Given a continuous function $f_0: [0,1] \rightarrow \mathbb{R}$, define
$$f_n(x) = \int^x_0 f_{n-1}(t) dt, x \in [0,1]$$
for $n=1,2,3,...$ .
For each $x \in [0,1]$, show that $\sum^{\infty}_{n=1} f'_n(x)$ converges.
Also, show that the function $$g(x) = \sum^{\infty}_{n=1} f'_n(x)$$ is continuous.

I'd like to prove this problem but I didn't answer even the first question. How to I know that $\sum^{\infty}_{n=1} f'_n(x)$ converges. Thanks in advance.

  • $\begingroup$ I assume your sum should start from $1$, not $0$ ($f_0$ is not given to be differentiable). $\endgroup$ – Ian Aug 5 '15 at 12:07
  • $\begingroup$ @lan You are right. $\endgroup$ – Jeong Aug 5 '15 at 12:09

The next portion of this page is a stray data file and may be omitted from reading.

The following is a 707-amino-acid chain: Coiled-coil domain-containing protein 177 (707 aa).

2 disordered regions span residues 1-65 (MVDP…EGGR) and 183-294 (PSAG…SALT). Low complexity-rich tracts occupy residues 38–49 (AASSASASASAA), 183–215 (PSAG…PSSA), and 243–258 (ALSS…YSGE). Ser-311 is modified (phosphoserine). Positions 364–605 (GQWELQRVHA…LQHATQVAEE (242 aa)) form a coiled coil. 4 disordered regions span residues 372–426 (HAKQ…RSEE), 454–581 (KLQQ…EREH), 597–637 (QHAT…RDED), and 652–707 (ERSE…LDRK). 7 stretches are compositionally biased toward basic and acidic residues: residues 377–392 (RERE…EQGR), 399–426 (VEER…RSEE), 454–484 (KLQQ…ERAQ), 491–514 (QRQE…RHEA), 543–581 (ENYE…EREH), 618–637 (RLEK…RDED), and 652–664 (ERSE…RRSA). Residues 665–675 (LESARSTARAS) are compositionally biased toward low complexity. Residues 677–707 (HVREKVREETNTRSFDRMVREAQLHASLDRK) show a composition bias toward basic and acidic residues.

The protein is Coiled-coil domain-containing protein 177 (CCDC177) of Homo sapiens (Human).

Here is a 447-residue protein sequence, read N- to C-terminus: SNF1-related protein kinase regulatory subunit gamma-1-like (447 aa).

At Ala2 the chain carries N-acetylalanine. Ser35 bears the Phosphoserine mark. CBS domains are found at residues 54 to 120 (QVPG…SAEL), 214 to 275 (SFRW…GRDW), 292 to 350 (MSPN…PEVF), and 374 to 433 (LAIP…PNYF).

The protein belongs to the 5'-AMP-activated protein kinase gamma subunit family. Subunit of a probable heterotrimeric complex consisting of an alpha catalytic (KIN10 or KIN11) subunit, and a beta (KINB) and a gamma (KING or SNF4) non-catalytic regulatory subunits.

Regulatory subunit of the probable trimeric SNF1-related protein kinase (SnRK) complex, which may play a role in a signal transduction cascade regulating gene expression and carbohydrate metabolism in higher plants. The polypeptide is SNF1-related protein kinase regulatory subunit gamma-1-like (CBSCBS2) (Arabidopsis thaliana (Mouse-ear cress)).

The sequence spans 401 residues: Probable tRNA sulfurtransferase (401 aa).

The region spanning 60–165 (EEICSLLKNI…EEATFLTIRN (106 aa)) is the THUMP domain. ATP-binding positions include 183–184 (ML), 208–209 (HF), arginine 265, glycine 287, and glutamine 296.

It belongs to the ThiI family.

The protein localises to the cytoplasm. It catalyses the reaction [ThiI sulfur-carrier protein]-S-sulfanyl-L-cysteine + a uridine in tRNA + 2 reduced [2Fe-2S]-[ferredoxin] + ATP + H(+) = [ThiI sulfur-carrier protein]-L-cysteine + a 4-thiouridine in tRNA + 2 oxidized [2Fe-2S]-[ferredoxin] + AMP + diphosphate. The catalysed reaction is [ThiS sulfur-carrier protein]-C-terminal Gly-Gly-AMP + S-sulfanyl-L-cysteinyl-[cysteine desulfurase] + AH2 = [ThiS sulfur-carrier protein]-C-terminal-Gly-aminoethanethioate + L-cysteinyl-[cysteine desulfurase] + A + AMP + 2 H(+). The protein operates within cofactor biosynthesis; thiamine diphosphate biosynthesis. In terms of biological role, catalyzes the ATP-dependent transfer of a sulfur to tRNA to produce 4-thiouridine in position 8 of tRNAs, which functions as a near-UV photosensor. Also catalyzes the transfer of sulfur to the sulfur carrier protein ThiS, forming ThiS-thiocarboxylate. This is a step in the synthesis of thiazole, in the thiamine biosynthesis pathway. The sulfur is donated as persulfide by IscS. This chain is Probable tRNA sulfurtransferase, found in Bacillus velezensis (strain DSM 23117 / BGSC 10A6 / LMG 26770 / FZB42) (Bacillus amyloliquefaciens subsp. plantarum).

• $\begingroup$ Recall that if a sequence of continuous functions converges uniformly, then the limit function is continuous. $\endgroup$ – Math1000 Aug 5 '15 at 12:17

You have that

$$f'_n(x) = f_{n-1}(x)$$

Now let's prove by recurence that

$$|f_n(x)| \leq M \frac{x^n}{n!}$$

Indeed, $|f_0(x)| \leq M$ as it is continuous on $[0,1]$

Now if $|f_n(x)| \leq M \frac{x^n}{n!}$, then

$$|f_{n+1}(x)| = \left| \int_0^x f_n(t)dt \right| \leq \int_0^x \left| f_n(t)\right| dt $$

$$\leq M \int_0^x \frac{t^n}{n!} dt = M \frac{x^{n+1}}{(n+1)!}$$

And the property is proved

So you have

$$\sum_{n=1}^\infty \| f'_n\|_\infty \leq M\sum_{n=1}^\infty \frac{1}{n!} = Me$$

And your serie converge normaly. This gives you the pointwise convergence and the continuity of the serie


Your Answer

By clicking “Post Your Answer”, you agree to our terms of service, privacy policy and cookie policy

Not the answer you're looking for? Browse other questions tagged or ask your own question.